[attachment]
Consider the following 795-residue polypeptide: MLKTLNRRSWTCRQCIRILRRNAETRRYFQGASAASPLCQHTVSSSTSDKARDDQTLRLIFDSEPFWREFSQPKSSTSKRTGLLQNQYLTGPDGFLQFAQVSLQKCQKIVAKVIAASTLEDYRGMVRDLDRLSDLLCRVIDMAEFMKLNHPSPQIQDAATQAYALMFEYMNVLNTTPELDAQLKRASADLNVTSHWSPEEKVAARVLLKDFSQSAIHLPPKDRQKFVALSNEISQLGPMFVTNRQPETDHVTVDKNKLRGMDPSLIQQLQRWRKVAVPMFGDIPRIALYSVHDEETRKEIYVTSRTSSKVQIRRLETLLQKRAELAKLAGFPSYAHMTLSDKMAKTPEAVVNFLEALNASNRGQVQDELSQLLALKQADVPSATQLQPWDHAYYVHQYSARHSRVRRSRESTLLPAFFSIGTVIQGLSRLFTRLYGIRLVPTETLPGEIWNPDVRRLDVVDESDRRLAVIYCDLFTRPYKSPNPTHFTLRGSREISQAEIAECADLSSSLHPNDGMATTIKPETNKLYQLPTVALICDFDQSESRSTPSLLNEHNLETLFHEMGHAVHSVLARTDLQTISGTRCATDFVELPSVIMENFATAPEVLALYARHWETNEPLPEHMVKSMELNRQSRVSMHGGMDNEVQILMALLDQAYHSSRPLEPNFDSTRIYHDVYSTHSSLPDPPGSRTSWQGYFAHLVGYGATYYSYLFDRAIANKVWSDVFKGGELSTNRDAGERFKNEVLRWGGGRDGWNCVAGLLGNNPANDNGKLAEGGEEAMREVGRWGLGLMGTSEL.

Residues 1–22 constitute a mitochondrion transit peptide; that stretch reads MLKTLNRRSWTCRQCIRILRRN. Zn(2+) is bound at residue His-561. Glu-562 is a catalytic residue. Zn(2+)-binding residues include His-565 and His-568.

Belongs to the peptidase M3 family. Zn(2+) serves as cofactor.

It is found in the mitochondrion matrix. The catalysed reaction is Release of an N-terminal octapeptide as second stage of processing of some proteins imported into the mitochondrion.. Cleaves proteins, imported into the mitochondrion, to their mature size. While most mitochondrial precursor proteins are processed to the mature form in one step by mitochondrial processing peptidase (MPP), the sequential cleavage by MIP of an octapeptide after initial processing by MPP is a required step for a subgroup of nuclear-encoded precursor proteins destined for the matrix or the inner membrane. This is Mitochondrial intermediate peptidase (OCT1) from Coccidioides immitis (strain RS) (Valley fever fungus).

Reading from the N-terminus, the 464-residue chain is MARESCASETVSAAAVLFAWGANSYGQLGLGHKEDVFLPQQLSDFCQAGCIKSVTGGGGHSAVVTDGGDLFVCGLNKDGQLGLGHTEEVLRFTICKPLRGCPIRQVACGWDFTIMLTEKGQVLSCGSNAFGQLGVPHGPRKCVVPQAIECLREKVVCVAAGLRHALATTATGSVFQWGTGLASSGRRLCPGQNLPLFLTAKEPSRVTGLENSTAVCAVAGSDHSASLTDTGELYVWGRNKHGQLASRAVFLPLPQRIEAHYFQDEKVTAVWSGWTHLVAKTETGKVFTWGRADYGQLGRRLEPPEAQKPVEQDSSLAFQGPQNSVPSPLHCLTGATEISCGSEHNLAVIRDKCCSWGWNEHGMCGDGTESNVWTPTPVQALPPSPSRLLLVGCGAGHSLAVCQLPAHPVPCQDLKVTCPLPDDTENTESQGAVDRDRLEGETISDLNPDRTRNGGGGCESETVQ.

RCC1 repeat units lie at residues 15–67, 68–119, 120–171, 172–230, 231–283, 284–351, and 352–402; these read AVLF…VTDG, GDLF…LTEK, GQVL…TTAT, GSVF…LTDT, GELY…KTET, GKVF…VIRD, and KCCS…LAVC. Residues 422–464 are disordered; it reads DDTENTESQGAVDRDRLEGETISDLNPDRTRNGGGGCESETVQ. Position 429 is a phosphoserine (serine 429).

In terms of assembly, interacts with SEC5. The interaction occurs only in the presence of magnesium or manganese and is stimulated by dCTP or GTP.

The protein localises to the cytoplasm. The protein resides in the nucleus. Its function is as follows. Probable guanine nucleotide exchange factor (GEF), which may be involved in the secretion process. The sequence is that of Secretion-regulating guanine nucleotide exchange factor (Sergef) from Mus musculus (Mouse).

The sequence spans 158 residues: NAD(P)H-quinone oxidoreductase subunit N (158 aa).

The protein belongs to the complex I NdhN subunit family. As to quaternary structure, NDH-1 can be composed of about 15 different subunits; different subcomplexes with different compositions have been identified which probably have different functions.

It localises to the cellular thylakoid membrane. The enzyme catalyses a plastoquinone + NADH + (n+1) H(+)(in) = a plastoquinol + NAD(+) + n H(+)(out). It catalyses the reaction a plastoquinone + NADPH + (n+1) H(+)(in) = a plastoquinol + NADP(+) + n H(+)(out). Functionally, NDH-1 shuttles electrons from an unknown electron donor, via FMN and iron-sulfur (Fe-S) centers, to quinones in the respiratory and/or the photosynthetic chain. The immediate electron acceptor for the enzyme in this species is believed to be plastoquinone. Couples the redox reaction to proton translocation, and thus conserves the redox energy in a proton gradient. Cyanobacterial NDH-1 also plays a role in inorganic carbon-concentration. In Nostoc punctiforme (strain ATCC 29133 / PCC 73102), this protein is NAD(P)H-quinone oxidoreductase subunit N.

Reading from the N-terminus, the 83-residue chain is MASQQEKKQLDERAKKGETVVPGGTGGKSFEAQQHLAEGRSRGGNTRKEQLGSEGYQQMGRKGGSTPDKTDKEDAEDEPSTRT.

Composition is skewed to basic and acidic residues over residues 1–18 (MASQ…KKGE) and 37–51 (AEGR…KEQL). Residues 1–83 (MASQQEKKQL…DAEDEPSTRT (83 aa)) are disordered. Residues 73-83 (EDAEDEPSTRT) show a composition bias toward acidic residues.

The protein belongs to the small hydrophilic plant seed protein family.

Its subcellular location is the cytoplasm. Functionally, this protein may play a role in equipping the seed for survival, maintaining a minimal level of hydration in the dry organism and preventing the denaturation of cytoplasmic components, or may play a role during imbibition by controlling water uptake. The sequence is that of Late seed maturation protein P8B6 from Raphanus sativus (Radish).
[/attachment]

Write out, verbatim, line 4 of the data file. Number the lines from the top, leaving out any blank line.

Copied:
It is found in the mitochondrion matrix. The catalysed reaction is Release of an N-terminal octapeptide as second stage of processing of some proteins imported into the mitochondrion.. Cleaves proteins, imported into the mitochondrion, to their mature size. While most mitochondrial precursor proteins are processed to the mature form in one step by mitochondrial processing peptidase (MPP), the sequential cleavage by MIP of an octapeptide after initial processing by MPP is a required step for a subgroup of nuclear-encoded precursor proteins destined for the matrix or the inner membrane. This is Mitochondrial intermediate peptidase (OCT1) from Coccidioides immitis (strain RS) (Valley fever fungus).